Wherever the papaya grows red, the papaya grows green first. Originating in Laos, variations of a shredded and pounded green papaya salads exist in Thailand, Cambodia and Vietnam, all the way to Jamaica. The fundamental idea stays the same, although variations on it are endless, and a different way exists for every person making the dish. First, peel a green papaya, phok it (shredding it finely with a knife, or use a julienne peeler), tum other aromatic ingredients such as garlic, shallots, fish sauce, lime juice and bird’s eye chilies in a large mortar and pestle, add the shredded papaya, pound to combine and enjoy.
Western cooks don’t typically pound a lot – the mortar and pestle being seen as some sort of alchemist relic, or the kind of tool you saw in the bedroom of that vegan witch you dated in high school – but to Lao cooks the tum is visually iconic. It’s presence in a kitchen is an indicator that good food is made here, and properly, damnit. More than visual stimulation, the tum is an audio stimuli. “Everyone knows if you’re making a snack in the middle of the night,” Charlie says. “My step-mom likes to do the cooking in the day, and if you’re all hungover and trying to sleep it off all day that makes it hard,” adds Chris.
Chefs will tell you that the sharper your knife the better it is for your vegetables. A clean cut prevents bruising, and the exposure of sugars and oils to oxygen, so vegetables cut with a sharp knife won’t oxidize and spoil as quickly. All of that is fine and good if that’s what you’re trying to achieve, but the action of pounding and smashing does the opposite of all of that in the name of flavor. Crushing a clove of garlic, for instance, produces stronger flavored garlic than if you carefully peeled it and then diced it with a razorblade because all the oils and sugars are suddenly exposed to air, where the dicing contains the oils in the discrete pieces of garlic. Oils oxidize and become rancid with exposure to oxygen, so the crushed food must be used quickly.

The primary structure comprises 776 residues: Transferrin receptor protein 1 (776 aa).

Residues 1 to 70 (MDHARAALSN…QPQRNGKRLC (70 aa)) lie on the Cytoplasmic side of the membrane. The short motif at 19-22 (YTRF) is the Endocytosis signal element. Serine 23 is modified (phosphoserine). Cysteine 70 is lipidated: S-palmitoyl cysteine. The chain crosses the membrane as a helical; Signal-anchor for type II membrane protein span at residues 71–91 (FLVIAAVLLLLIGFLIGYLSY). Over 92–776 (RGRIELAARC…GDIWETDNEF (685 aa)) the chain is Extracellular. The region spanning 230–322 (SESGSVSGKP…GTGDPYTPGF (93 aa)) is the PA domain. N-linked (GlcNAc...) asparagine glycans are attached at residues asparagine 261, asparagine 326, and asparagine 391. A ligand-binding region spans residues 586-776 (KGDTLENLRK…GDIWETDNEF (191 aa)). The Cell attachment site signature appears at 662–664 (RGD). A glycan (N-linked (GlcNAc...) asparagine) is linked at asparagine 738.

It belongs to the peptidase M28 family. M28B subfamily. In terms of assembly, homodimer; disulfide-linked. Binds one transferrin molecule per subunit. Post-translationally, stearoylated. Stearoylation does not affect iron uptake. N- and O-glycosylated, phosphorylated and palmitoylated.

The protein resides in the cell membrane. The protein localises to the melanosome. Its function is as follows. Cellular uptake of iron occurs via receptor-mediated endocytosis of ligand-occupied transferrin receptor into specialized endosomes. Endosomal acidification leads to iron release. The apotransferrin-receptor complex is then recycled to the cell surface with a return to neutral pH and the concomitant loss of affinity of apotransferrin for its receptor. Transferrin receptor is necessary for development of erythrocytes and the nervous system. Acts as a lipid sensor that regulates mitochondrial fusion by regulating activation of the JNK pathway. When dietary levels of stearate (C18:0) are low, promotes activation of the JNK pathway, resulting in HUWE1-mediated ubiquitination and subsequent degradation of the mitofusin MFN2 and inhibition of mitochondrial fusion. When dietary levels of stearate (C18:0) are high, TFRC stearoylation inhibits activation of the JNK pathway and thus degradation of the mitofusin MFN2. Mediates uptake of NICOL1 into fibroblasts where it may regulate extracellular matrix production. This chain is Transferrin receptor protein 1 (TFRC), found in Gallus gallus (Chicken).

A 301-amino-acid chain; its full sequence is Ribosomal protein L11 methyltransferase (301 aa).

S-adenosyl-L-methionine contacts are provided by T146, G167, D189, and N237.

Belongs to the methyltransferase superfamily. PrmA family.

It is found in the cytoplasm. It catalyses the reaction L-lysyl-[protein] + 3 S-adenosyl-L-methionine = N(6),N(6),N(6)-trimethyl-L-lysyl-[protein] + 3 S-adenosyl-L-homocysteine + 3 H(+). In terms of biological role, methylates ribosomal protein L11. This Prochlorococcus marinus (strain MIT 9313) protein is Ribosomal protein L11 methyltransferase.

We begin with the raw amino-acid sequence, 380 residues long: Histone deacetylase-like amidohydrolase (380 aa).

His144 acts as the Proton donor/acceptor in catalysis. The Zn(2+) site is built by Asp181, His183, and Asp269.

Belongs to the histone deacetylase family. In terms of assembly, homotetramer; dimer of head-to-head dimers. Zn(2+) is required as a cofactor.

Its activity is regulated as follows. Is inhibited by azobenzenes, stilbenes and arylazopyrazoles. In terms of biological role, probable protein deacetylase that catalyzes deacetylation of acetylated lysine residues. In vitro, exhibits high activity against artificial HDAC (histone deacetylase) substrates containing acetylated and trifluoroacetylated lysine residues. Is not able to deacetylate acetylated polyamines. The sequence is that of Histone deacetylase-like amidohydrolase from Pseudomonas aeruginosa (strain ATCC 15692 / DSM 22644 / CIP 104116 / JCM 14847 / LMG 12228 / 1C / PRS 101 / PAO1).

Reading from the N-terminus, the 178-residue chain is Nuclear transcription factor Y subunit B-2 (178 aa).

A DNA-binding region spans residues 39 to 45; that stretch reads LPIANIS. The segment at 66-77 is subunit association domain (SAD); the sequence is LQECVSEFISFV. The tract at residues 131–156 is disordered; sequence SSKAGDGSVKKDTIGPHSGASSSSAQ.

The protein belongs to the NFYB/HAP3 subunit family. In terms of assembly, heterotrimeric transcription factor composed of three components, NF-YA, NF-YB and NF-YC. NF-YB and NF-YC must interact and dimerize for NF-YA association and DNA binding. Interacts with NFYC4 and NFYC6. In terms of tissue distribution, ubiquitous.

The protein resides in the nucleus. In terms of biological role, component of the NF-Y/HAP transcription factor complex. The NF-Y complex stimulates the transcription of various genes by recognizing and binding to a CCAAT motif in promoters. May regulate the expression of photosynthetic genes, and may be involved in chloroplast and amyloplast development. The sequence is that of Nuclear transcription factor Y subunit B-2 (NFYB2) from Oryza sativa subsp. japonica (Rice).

So the theory of tum, the work horse of the Lao kitchen, is to pulverize aromatics together creating maximally flavourful pastes as flavor bases and sauces. Tum makhoung begins with tuming garlic, chilies, sugar breaking them up, adding lime juice and fish sauce and/or padaek (and possible dozens of other ingredients), tum some more, and then add your shredded papaya, tum and toss to combine.
Again, the idea comes up again that you’re not trying to necessarily balance flavors. A clean, balanced papaya salad with an equal ratio of sweet, salty, savoury, and sour is popular (as it is likely the kind you’ll eat in most Thai restaurants as tom sum) but people often make this dish to their own preference. You’re just as likely to taste one Lao person’s tum makhoung and find it spicy and salty with funky accents and a bit of acidity, as you are to taste another’s to find it sweet and sour. There are many ingredients that can be added to the dish, such as shrimp paste, crab paste, raw Thai eggplants, unripe cherry tomatoes, tomatoes, and many more, allowing for many variations on the dish. It borrows well too, allowing for seasonal local ingredients wherever you are to find their way into it. Sometimes it is eaten with cold rice noodles, which are a great way to pick up the funky sauce at the bottom of the dish, and also a way to cut the sometimes extreme heat. Almost always it is eaten with crunchy pork rinds.
This papaya salad was full flavored, made with padaek, fish sauce, crab paste, shrimp paste, thai eggplants, long beans, carrots, lime juice, and unripe gooseberries as an Ontario early summer variation. And eight chilies.
There’s no one true version of this dish. It’s a Lao staple food, eaten almost daily, with as many versions as their are Lao cooks.